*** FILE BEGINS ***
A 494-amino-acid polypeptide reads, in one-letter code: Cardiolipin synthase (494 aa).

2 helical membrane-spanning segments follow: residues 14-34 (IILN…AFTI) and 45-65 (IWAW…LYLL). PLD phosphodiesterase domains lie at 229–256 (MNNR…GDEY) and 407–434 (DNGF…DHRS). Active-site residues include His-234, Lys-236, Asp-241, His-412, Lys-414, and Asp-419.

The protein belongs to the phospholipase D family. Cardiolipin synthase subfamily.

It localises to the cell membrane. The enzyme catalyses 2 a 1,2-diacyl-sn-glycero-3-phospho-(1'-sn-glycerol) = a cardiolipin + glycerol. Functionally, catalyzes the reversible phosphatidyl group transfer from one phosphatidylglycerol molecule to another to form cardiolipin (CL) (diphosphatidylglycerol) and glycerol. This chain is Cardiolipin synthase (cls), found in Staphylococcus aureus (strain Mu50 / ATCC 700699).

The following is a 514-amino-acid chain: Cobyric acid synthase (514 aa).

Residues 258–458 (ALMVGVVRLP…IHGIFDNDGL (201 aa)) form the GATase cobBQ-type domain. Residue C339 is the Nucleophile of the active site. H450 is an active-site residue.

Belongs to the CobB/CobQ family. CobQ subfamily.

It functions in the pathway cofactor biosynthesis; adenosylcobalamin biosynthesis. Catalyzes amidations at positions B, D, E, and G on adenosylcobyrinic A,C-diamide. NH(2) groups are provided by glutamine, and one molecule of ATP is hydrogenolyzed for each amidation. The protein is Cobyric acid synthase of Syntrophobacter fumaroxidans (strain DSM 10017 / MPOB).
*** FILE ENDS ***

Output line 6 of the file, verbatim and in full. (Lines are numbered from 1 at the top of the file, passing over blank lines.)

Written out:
Residues 258–458 (ALMVGVVRLP…IHGIFDNDGL (201 aa)) form the GATase cobBQ-type domain. Residue C339 is the Nucleophile of the active site. H450 is an active-site residue.